In the last of his features about Japanese trail bikes, Steve Cooper takes a close look at Honda’s XL250 that was first revealed 46 years ago in 1972.
By the end of the 1960s, Honda’s drive to be all-powerful on both two and four wheels had created some significant market sector gaps. As we’ve previously seen, The Big Aitch had sought to fill one of the spaces caused by its rivals via the SL350 twin, but as journalists suspected and Honda already knew, the trail twin was only a stop-gap measure.
A new breed of machine was in the offing, and in 1972 the XL250 was revealed. Finally, Honda had a purpose-made trail bike with which to take on Yamaha’s DT250, Kawasaki’s F11 and Suzuki’s T250.
The all-new XL owed little if anything to the machines that had gone before it, and was not a derivation of any existing Honda road bike. Key to the overhead-camshaft, four-stroke single was a four-valve cylinder head that was a first for a production Honda. Utilising a flywheel magneto ignition system, Keihin slide carburettor and five-speed gearbox, the power unit was utterly different from any other machine out there.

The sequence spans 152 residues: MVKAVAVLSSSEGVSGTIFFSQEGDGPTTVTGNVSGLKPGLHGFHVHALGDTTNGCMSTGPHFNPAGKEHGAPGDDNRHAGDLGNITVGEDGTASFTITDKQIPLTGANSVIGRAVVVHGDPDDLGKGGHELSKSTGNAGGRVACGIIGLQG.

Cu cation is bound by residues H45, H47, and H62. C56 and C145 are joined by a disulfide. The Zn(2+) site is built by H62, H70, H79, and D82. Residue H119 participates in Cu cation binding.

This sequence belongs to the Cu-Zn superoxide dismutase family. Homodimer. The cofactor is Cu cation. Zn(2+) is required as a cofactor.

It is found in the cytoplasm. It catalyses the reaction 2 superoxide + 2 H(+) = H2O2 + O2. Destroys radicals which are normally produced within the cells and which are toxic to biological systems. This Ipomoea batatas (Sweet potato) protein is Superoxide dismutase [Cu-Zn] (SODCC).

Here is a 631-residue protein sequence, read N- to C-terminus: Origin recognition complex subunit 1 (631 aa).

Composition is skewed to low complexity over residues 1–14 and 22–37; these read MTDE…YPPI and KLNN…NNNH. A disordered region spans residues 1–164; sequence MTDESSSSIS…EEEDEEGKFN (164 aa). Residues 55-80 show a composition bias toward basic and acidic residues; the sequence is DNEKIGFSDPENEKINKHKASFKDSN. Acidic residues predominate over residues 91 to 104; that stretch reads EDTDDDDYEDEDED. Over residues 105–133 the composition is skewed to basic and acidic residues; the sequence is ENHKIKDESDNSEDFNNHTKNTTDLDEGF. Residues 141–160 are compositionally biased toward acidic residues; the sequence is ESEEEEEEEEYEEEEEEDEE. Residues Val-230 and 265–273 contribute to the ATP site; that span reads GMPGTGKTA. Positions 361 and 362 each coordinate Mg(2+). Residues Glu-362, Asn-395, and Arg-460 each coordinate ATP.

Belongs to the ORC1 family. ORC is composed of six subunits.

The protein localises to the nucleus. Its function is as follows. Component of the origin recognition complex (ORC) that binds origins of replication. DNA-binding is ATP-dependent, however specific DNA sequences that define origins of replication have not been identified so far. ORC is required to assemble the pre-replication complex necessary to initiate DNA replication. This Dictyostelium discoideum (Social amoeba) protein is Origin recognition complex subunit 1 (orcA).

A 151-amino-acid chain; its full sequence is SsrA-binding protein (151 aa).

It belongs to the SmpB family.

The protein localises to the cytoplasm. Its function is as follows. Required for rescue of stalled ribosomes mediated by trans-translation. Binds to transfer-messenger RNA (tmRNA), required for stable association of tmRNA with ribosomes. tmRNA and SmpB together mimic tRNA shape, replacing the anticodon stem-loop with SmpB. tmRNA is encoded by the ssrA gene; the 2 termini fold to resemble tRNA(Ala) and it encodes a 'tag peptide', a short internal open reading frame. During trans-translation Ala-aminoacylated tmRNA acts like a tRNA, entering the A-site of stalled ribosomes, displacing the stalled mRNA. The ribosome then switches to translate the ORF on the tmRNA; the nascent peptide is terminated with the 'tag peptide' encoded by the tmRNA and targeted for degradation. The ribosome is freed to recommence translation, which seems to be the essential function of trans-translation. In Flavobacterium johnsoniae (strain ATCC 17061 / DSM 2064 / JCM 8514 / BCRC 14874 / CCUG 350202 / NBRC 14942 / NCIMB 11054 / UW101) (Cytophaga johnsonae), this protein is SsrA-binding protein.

Although Honda hadn’t quite bet the farm on the XL they’d certainly gone out on a limb to develop a bike that was unique to the company yet, crucially, retained that inimitable brand identity.
Finally, Honda had a machine that could compete on roughly similar grounds to established rivals, even if it wasn’t necessarily on a par with them. The engine had been tuned as much for usability as for outright power, and the company had done remarkably well to extract a quoted 22bhp from it at 8000rpm.
Perhaps even more impressive was the fact that the machine weighed only 127kg – still some 15kg heavier than the DT250 of the same year, but almost 20kg lighter than the outgoing SL350. With a keen eye on mass, Honda had even equipped the engine with magnesium alloy outer engine covers to keep the weight down. These lightweight castings were finished in a unique gold/green paint designed especially to reduce corrosion of this easily corroded material.
Even if the XL250 wasn’t intended to be a true dirt bike, the sales figures justified the research and development, and its popularity effectively negated the need or justification for the long-running CL series. Such was the success of the XL250 that it swiftly prompted the launch of 100, 125, 175, 185 and, later, 200cc versions. These machines didn’t run the four-valve heads of the 250, and some utilised various facets of existing single-cylinder machines, but collectively they all helped establish the reputation of Honda’s new XL trail bike range.
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